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Bucket Sort In Python

#======================================================================= # Author: Isai Damier # Title: Bucketsort # Project: geekviewpoint # Package: algorithms # # Statement: # Given a disordered list of integers, rearrange them in natural # order. # # Sample Input: [8,5,3,1,9,6,0,7,4,2,5] # Sample Output: [0,1,2,3,4,5,6,7,8,9,5] # # Time Complexity of Solution: # Best Case O(n); Average Case O(n); Worst Case O(n). # # Approach: # If it sounds too good to be true, then most likely it's not true. # Bucketsort is not an exception to this adage. For bucketsort to # work at its blazing efficiency, there are multiple prerequisites. # First the hash function that is used to partition the elements need # to be very good and must produce ordered hash: if i < k then # hash(i) < hash(k). Second, the elements to be sorted must be # uniformly distributed. # # The aforementioned aside, bucket sort is actually very good # considering that counting sort is reasonably speaking its upper # bound. And counting sort is very fast. The particular distinction # for bucket sort is that it uses a hash function to partition the # keys of the input array, so that multiple keys may hash to the same # bucket. Hence each bucket must effectively be a growable list; # similar to radix sort. # # Numerous Internet sites, including university pages, have # erroneously written counting sort code and call them bucket sort. # Bucket sort uses a hash function to distribute keys; counting sort # creates a bucket for each key. Indeed there are perhaps greater # similarities between radix sort and bucket sort, than there are # between counting sort and bucket sort. # # In the presented program insertionsort is used to sort # each bucket. This is to inculcate that the bucket sort algorithm # does not specify which sorting technique to use on the buckets. # A programmer may choose to continuously use bucket sort on each # bucket until the collection is sorted (in the manner of the radix # sort program below). Whichever sorting method is used on the # buckets, bucket sort still tends toward O(n). #======================================================================= def bucketsort( A ): # get hash codes code = hashing( A ) buckets = [list() for _ in range( code[1] )] # distribute data into buckets: O(n) for i in A: x = re_hashing( i, code ) buck = buckets[x] buck.append( i ) # Sort each bucket: O(n). # I mentioned above that the worst case for bucket sort is counting # sort. That's because in the worst case, bucket sort may end up # with one bucket per key. In such case, sorting each bucket would # take 1^2 = O(1). Even after allowing for some probabilistic # variance, to sort each bucket would still take 2-1/n, which is # still a constant. Hence, sorting all the buckets takes O(n). for bucket in buckets: insertionsort( bucket ) ndx = 0 # merge the buckets: O(n) for b in range( len( buckets ) ): for v in buckets[b]: A[ndx] = v ndx += 1 import math def hashing( A ): m = A[0] for i in range( 1, len( A ) ): if ( m < A[i] ): m = A[i] result = [m, int( math.sqrt( len( A ) ) )] return result def re_hashing( i, code ): return int( i / code[0] * ( code[1] - 1 ) )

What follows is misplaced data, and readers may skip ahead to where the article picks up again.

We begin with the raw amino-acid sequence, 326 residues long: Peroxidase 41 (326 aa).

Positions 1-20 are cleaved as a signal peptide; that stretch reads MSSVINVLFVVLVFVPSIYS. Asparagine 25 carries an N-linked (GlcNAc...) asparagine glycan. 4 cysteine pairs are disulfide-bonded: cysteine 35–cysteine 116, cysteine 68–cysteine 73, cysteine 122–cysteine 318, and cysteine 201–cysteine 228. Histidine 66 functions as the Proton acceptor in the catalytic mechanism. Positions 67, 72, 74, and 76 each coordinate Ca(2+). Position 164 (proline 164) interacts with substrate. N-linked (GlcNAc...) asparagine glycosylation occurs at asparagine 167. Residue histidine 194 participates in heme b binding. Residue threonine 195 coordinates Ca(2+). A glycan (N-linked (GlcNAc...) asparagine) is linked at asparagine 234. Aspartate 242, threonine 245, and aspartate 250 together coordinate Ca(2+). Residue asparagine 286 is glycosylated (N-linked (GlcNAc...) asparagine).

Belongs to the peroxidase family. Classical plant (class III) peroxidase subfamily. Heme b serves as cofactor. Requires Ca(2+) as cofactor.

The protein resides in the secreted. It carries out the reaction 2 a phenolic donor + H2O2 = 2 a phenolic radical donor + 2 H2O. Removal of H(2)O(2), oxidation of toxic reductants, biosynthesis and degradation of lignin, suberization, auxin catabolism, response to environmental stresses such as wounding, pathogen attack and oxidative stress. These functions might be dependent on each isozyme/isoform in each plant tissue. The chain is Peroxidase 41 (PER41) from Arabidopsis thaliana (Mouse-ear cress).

import unittest from algorithms import sorting class Test( unittest.TestCase ): def testBucketsort( self ): A = [8, 5, 3, 1, 9, 6, 0, 7, 4, 2, 5] sorting.bucketsort( A ) for i in range( 1, len( A ) ): if A[i - 1] > A[i]: self.fail( "bucketsort method fails." )